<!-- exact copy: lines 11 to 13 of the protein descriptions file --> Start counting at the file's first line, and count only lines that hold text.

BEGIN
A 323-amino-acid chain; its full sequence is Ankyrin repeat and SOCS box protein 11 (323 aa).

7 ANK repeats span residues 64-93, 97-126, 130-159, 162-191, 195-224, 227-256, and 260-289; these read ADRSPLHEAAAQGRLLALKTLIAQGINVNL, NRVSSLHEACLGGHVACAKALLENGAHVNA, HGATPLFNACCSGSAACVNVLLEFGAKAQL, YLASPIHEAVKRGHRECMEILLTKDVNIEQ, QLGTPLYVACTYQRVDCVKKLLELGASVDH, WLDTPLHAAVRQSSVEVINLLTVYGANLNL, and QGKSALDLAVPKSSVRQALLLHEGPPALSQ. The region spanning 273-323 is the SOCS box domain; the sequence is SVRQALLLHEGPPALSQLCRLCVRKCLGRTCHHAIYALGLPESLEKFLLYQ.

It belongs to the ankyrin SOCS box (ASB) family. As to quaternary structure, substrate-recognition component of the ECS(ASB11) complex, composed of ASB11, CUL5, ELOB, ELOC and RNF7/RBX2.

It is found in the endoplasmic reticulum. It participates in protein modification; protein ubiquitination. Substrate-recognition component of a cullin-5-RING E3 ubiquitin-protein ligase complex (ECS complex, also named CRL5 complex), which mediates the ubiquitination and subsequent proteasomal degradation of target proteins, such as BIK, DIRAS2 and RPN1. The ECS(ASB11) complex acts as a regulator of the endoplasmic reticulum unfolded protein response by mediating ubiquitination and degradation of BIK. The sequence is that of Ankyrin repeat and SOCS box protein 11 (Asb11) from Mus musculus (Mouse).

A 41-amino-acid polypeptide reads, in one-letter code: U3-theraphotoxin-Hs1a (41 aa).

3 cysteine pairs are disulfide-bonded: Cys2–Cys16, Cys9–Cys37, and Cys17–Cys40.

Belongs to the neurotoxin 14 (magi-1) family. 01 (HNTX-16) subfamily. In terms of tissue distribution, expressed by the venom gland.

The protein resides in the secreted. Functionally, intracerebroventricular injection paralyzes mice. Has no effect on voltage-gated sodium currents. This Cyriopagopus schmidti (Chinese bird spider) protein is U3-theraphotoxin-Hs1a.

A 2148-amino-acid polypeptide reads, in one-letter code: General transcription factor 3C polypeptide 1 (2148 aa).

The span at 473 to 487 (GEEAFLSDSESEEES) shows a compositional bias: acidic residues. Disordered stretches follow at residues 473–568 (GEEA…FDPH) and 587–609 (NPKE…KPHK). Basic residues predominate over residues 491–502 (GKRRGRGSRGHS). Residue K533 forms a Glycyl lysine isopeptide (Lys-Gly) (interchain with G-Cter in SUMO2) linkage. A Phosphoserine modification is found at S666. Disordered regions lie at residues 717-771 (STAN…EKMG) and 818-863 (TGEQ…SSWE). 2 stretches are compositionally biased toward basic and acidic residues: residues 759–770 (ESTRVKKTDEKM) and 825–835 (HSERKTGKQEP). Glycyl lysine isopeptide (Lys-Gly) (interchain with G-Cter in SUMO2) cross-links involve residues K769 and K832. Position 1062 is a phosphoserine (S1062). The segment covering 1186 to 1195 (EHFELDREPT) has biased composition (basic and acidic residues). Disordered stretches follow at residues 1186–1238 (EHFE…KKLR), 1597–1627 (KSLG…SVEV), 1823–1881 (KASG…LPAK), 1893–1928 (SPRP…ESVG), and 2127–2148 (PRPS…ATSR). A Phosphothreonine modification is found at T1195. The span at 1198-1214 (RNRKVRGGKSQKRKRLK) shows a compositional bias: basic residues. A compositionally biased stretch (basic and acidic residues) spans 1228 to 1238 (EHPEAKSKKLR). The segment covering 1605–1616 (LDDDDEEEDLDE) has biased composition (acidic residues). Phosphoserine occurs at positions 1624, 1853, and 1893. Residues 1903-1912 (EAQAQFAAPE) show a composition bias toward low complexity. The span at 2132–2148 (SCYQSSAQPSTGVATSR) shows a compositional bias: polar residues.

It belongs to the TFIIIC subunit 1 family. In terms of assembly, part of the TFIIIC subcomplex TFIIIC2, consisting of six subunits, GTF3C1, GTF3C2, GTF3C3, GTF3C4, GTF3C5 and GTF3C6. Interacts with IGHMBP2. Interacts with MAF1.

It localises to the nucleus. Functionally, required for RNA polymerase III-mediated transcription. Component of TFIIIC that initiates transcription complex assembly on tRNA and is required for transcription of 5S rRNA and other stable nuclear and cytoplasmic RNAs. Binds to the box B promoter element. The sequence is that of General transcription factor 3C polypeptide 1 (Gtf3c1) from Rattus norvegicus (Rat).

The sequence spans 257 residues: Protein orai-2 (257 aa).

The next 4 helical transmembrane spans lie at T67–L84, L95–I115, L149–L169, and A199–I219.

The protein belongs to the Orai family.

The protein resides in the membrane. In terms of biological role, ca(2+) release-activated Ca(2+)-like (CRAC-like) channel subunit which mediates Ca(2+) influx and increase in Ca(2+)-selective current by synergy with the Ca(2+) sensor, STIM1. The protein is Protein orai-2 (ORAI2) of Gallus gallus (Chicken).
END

It belongs to the TFIIIC subunit 1 family. In terms of assembly, part of the TFIIIC subcomplex TFIIIC2, consisting of six subunits, GTF3C1, GTF3C2, GTF3C3, GTF3C4, GTF3C5 and GTF3C6. Interacts with IGHMBP2. Interacts with MAF1.

It localises to the nucleus. Functionally, required for RNA polymerase III-mediated transcription. Component of TFIIIC that initiates transcription complex assembly on tRNA and is required for transcription of 5S rRNA and other stable nuclear and cytoplasmic RNAs. Binds to the box B promoter element. The sequence is that of General transcription factor 3C polypeptide 1 (Gtf3c1) from Rattus norvegicus (Rat).

The sequence spans 257 residues: Protein orai-2 (257 aa).